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New York | Williams sisters dominate on day of African American achievement

New York | Williams sisters dominate on day of African American achievement

On the opening day of the US Open, fittingly Women’s Equality Day, the namesake of the biggest stage in the world, Arthur Ashe, was posthumously inducted into the Tennis Industry Association Hall of Fame and then, just two hours later, a stunning, almost imposing statue of the great pioneer Althea Gibson was at last unveiled just outside the stadium at the Billie Jean National Tennis Center.

Venus Williams, a cool 6-1 6-0 winner over Saisai Zheng, noted: “It wasn’t easy to be African American in the ’50s…It was impossible to do that, and she did…I can’t imagine what she went through.

“Because she went through that. I didn’t have to…Who knows what kind of line calls she got? I don’t think anyone really understands what it was like.

“My mom and dad do because they grew up in the ’40s, ’50s, [in] Mississippi and Louisiana. This is a country where we came for freedom and it was unfortunate that many people were not given that. And because of Althea [and] people fighting for it, we have gotten a lot closer.”

The 39-year old former World No 1 is currently ranked 52 and last won the US Open in 2001 but she still can dominate on a tennis court, especially when her serve is firing at an 80% success rate on first deliveries.

Former USTA President Katrina Adams tirelessly pushed for decades for due recognition of a Gibson memorial: “Althea was the first to break the colour barrier in tennis, the first African American to have an opportunity to perform on the great stages…the first person of colour to win the French Nationals and Wimbledon and the US Nationals back to back.

“She used her success in early ATA [all African-American] tournaments as a pathway to earning a college scholarship…I met her at the age of nine or ten and…her presence made me feel humbled and inspired

“The sport she loved so much didn’t love her back in the way that it…should have.

“Her accomplishments were in the pre-Open Era, and not enough of our history pre-1968 is revered in the way that it should be – but today, that all changes.”

Recognition came easier for Ashe and 10 miles away and a couple of hours earlier, his friend Stan Smith told a meeting of the Tennis Industry Association: “You really have to be new to tennis to not know that Billie Jean King is a tennis center, that Ashe is a stadium and Stan Smith is a shoe [i.e. the Adidas sneaker that’s the best seller in tennis history].

“When I think of Arthur the words that come to mind are: activist, visionary, encourager, innovator, leader, writer, speaker, creator, team player, husband, father and loyal friend.

“Now, the word that really drove Arthur Ashe was education. He realised that if people wanted to pursue their dreams and reach their potential, they needed education. So he left home to go to UCLA.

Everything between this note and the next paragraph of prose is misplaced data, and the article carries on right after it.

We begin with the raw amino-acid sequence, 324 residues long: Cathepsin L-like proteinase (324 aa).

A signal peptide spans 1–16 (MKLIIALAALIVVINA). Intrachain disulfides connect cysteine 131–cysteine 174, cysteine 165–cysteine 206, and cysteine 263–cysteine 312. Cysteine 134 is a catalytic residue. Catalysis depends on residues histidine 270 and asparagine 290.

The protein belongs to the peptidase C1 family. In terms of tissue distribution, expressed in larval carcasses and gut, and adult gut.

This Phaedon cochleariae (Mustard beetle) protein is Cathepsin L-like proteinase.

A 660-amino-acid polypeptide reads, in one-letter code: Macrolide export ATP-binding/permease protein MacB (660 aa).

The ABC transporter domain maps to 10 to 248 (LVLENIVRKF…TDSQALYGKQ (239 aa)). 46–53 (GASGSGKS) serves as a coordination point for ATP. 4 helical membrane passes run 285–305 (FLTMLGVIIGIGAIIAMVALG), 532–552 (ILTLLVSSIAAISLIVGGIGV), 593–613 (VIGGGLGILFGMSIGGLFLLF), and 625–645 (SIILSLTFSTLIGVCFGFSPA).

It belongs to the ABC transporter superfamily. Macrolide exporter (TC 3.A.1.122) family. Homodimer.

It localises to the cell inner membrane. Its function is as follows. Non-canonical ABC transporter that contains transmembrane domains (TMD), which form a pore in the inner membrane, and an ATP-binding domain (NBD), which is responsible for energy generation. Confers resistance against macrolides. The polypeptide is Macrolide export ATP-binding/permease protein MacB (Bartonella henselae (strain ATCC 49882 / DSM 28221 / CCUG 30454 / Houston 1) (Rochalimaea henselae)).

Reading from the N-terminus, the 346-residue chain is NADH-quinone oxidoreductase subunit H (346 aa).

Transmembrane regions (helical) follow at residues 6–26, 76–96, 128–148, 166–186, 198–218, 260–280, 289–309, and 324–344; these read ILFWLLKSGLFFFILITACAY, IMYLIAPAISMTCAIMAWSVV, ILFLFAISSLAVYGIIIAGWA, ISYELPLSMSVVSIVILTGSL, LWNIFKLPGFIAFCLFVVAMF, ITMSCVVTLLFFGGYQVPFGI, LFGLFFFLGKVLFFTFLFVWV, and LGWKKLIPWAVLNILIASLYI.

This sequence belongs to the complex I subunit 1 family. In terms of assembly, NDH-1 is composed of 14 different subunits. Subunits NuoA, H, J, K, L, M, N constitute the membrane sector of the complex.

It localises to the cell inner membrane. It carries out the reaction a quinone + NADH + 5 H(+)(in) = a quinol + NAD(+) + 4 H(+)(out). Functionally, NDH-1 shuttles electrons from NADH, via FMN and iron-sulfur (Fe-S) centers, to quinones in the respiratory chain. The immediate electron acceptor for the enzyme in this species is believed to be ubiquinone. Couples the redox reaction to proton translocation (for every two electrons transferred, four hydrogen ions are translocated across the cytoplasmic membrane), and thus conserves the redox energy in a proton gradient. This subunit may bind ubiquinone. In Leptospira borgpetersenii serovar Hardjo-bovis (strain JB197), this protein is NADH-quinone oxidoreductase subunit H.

“Arthur was constantly reading magazines, papers and books. He was inquisitive and he wanted to improve the world. He started with the tennis.
“He was one of the founders of the ATP and one of the leaders of our 1973 boycott of Wimbledon to establish players rights.

“And he sought a code of conduct and was fortunate that he had Ilie Nastase to be the example of why we wanted to have a code of conduct.
“He was a big part in creating the non-wood Head racket…and he wrote the book A Hard Road To Glory about the history of African American athlete.

“He continued preaching education to young people and tried to use sports to get an education.

“Arthur loved the US…but I think of him as ‘a man of no borders.’ His favourite T-shirt said, ‘Citizen of the world.’”

Venus’ younger sister Serena is certainly a citizen of the world and already considered the best player of all time by many.

Chasing her 24th Grand Slam title, she was in no mood to stumble in her first round blockbuster against Maria Sharapova in the first night match on Ashe Stadium, delivering a drubbing in just 59 minutes to defeat the Russian.

“Obviously I was going against a player who has won 5 Grand Slams, so it was never going to be easy, and every practice after that was super intense because it was such a tough draw,” Williams said.

“She’s such a good player, and you have to be super focused, so every time I come up against her I have to play my best tennis.”
Serean, who has now won 19 matches in a row against Sharapova, added: “I just feel like her game really matches up well against mine.

“I always said her ball somehow lands in my strike zone. I don’t know. It’s just perfect for me.”

Sharapova, US Open champion in 2006, was philosophical in defeat: “I thought she played well, I thought she served really well and found her spots really well,” she said.

“It didn’t feel like we got into too many long rallies. I think the one-two punch, she won a majority of those points.”

Later, Sharapova warned those writing her off that she still has total belief in her abilities, despite the uncomfortable thrashing.

The 5-time Grand Slam champion looked a shadow of her former self as she was put to the sword by her old foe, and won just two games in a 6-1 6-1 defeat.

Sharapova has been nowhere near her best since returning from a 15-month drugs ban in 2017, reaching the quarter-finals once in 8 attempts and falling at the first hurdle 3 times.

In light of such a soul-destroying defeat, questions have understandably been raised over her future in tennis but she insists she will continue fighting on.

These are the two toughest mental competitors on the women’s tour, both being the products of intense, driven fathers who left their homes for tennis-friendly Florida.